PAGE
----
|Appears in Collections:||History and Politics Conference Papers and Proceedings|
|Title:||'Parks for the People': The Whitworth Park Community Archaeology and History Project|
|Citation:||Jones S, Cobb H, Giles M & Colton R (2014) 'Parks for the People': The Whitworth Park Community Archaeology and History Project In: Khreisheh A, Booth N (ed.) All That Glistens: will 2012 be a golden year for museum archaeology?, Colchestert: SMA Publications. Society of Museum Archaeologists Annual Conference 2012, Manchester, pp. 23-31.|
|Series/Report no.:||Museum Archaeologist, 35|
|Conference Name:||Society of Museum Archaeologists Annual Conference 2012|
|Abstract:||First paragraph: A decade on from Merriman's article, it is widely acknowledged that a new form of publically oriented archaeology has developed. As in museums, an emphasis on public engagement, access and participation has emerged alongside the traditional focus on academic research and preservation for posterity. Challenges to the authority of archaeological expertise and practice initially stemmed from late twentieth century developments, such as the civil rights movement, post-colonial politics and the growing recognition of indigenous rights (Marshall 2009). More recently in the UK, the consequences of these developments have been played out through 'the lens of domestic political policies (Jones, in press). In particular, from 1997-2009, the New Labour government placed a strong emphasis on education, access and social inclusion, which in turn influenced the funding priorities of the Heritage Lottery Fund (HLF). During this period 'community archaeology' became a well-established concept and area of practice, embracing the concerns of access and social inclusion through active public participation.|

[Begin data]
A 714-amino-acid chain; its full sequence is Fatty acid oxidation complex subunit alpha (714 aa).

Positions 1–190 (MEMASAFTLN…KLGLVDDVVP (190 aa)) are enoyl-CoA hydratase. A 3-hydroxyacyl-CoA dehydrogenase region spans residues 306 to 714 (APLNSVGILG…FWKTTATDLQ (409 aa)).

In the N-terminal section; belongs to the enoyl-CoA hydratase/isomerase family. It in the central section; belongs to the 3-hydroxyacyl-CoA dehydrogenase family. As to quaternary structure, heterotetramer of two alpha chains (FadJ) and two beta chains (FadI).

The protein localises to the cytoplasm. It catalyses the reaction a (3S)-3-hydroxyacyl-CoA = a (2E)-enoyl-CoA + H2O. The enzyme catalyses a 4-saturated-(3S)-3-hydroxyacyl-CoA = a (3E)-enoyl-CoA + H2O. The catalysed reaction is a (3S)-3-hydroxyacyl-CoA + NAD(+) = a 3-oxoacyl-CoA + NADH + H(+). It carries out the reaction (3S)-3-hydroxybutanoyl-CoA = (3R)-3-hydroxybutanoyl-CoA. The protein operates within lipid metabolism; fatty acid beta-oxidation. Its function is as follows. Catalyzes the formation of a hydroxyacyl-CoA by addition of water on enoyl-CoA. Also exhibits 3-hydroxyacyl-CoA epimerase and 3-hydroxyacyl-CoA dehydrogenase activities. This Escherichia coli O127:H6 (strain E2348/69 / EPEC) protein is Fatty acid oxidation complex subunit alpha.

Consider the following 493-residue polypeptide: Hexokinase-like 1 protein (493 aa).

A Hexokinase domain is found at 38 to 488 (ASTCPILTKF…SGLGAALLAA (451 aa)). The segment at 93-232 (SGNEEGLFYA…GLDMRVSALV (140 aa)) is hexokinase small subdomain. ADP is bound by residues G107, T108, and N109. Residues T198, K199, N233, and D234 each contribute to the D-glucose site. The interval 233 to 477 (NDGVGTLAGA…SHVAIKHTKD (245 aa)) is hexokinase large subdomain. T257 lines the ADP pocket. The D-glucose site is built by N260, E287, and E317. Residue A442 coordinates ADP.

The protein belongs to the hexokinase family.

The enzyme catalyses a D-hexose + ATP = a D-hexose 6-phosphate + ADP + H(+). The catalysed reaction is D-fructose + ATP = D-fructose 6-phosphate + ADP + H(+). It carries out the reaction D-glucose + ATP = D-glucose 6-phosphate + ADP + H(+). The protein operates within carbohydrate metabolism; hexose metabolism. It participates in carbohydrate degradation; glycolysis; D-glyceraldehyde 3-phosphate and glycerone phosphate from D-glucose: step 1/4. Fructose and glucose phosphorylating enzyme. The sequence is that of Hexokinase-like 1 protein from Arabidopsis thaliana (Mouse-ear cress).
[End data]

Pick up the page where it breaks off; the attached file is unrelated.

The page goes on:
|Status:||Book Chapter: publisher version|
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